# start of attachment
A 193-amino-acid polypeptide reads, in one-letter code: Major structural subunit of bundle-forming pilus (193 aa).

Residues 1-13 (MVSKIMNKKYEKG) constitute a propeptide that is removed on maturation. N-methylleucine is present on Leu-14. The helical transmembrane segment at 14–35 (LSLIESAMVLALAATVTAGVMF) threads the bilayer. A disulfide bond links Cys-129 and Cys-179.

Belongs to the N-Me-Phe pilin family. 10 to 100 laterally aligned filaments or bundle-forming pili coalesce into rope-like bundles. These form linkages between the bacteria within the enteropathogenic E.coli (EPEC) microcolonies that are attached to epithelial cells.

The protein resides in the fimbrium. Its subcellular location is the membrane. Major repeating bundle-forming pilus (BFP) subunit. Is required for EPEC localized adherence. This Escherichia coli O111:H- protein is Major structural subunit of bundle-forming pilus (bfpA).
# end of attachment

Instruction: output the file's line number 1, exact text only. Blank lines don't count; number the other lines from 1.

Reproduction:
A 193-amino-acid polypeptide reads, in one-letter code: Major structural subunit of bundle-forming pilus (193 aa).